If you grew up the ’80s and haven’t watched ABC’s The Goldbergs, then you’re missing out on one of the funniest new comedies of the season…and if you didn’t grow up in the ’80s, you’re still missing out on one of the funniest new comedies of the season, because most of the stories are about growing up and dealing with your family, two things which are absolutely not decade-specific. Tonight’s episode is definitely going to be a treat for those folks in the former category, though, because it’s basically one big homage to The Goonies. I had a chance to chat with the show’s creator, Adam J. Goldberg, who’s basically taken his own life and turned it into a sitcom, and there’s little question that this episode is a career milestone for him. Having now seen it, I’d agree…although I hadn’t seen it when I originally hopped on the phone to talk to him.

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Bullz-Eye: While I got a link to watch the Goonies episode of The Goldbergs, I didn’t get it in time to watch it, due to another deadline I was rushing to meet. But I’m rationalizing that, since the piece is going to be written for people who won’t have seen it either, I’m still on solid ground.

Adam F. Goldberg: [Laughs.] Right, exactly! And it’s technically not even finished, anyway, because I’m still editing it! I’m just so nervous about this one. ABC loved it and wanted to send it out, but I was, like, “I don’t know…” It’s the one that… There’s just a lot of writers on my staff who, like, don’t know the movie. I showed it to them as an adult, and they were just, like, “What is this?” So when they watched it, they were just baffled. So I’m hoping that people who’ve seen the movie will be reviewing it, at least…

BE: When you’re doing a show about the ‘80s, you’ve got the opportunity to pay tribute to basically anything you experienced when you were growing up. Was The Goonies always in the back of your mind as something you wanted to do?

AG: Yes. From the minute I sold the show, and I think even… [Hesitates.] I don’t remember if it was in my original pitch document, because I didn’t want to alienate anybody with something that could potentially be so insane to do. But I’m a collector of the props. You know, I have an original doubloon, and fans have made replicas that I have of the various copper bones and all this stuff. I’ve seen the movie a billion times. I mean, honestly, it’s the movie that… It’s the reason I’m a writer. I know that when Peter Jackson made King Kong, that was his movie as a kid, and this is mine. So if I’m doing a show about the ‘80s, of course I’m going to pay tribute to it. And there’s a character that’s me, and since it was such a big part of my life growing up…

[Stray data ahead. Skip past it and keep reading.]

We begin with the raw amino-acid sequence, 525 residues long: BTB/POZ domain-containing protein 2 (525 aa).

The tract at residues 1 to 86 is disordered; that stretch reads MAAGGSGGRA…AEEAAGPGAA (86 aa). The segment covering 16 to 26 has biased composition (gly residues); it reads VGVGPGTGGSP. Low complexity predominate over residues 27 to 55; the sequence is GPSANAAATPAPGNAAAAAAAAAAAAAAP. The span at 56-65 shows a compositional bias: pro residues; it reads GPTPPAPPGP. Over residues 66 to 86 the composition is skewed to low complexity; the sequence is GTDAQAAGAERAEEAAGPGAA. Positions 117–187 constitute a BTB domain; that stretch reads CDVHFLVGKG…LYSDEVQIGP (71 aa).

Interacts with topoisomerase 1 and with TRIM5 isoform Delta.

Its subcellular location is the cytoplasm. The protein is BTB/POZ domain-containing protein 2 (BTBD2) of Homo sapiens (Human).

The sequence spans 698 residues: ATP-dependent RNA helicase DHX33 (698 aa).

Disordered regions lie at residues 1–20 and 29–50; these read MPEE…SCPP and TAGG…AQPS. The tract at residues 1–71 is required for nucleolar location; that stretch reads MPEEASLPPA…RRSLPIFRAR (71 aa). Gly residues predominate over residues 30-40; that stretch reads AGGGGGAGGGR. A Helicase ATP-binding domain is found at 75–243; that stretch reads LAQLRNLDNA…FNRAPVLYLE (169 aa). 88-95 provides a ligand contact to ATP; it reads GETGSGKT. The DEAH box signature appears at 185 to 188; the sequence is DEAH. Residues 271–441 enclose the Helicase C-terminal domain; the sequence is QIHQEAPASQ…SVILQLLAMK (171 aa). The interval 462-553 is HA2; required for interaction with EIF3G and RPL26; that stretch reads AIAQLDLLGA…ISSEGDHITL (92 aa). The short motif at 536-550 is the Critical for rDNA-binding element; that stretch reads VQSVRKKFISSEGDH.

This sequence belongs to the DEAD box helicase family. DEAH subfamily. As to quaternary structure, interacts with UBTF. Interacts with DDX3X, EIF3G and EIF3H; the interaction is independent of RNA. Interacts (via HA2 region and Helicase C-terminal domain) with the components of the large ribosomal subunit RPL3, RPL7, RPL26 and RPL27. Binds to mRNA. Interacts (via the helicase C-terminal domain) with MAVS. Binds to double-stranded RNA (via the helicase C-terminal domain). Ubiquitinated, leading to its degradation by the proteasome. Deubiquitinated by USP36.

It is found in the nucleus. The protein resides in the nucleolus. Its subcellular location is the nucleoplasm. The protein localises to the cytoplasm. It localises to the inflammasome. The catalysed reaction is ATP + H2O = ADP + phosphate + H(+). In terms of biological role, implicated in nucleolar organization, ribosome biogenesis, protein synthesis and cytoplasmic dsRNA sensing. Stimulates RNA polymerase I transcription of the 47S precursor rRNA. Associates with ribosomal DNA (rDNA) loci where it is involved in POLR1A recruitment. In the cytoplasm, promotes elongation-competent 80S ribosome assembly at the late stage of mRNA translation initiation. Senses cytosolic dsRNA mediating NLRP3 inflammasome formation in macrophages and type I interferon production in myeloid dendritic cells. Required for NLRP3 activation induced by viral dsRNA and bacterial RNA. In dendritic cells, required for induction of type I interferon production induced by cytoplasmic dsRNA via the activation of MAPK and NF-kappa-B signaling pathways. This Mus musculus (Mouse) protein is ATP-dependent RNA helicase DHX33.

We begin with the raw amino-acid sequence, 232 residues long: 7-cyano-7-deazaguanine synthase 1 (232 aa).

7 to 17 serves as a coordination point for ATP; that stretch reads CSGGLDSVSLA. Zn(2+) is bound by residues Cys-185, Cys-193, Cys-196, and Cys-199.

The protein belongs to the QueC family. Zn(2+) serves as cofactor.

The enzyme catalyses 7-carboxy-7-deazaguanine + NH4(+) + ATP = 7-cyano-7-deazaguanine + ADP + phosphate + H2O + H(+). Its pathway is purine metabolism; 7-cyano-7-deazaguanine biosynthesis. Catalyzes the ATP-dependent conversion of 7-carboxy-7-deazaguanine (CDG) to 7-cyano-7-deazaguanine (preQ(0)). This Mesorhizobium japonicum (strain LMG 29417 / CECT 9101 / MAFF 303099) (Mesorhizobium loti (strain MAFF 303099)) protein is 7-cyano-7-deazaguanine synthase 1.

My siblings just tortured me about it being the dumbest movie ever, ‘cause they were teenagers. They didn’t get it, so they always made fun of me for watching it and called the movie stupid to torture me. So that’s how the episode began. And, you know, I even did something on my last show, Breaking In, which was that Goonies 2 was coming out, and they had a mission to protect the movie. So it’s always something. I pitched the musical to Richard Donner. I went in initially to pitch him Goonies 2, which he quickly said he wasn’t that into. [Laughs.] So I flipped over to the musical. So it’s, like, my dream job. I keep revisiting it in different ways. It’s my thing. My jam.

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Target driver Kyle Larson emerging onto NASCAR Sprint Cup Series

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What were you doing when you were 21 years old? For NASCAR Sprint Cup Series driver Kyle Larson, the answer is driving the #42 Target Chevrolet, going head to head with NASCAR legends like Jeff Gordon, Jimmie Johnson and Tony Stewart.

“Being only 21-years old, I get to race against a lot of guys who have been racing since I was a toddler,” said Larson regarding his rookie season. “It’s neat to race those guys, especially Jeff Gordon and Tony Stewart. It’s going to be a lot of fun, but hopefully I can beat them.”

Larson made his Sprint Cup Series debut in last week’s Daytona 500 and was slowed early on, finishing 38th. But he followed that up with a 20th place finish at Phoenix this past weekend.

A rookie hasn’t won a Sprint Cup race since Joey Logano in 2009. Then again, no rookie has been hailed by both Jeff Gordon and Tony Stewart as a can’t-miss prospect.

The Elk Grove, California native has gone from being a local driver to a Sprint Cup driver in just two and a half years.

“I started racing when I was seven. I think it’s a lot tougher now to get to the top level because there are so many kids who are good and sponsors are hard to come by, so you definitely have to catch all the right breaks and I do think you have to start when you are young. You almost have to start out when you’re five to seven years old.”

Speaking of youth, one of Larson’s favorite aspects of being affiliated with Target is the work he does with kids.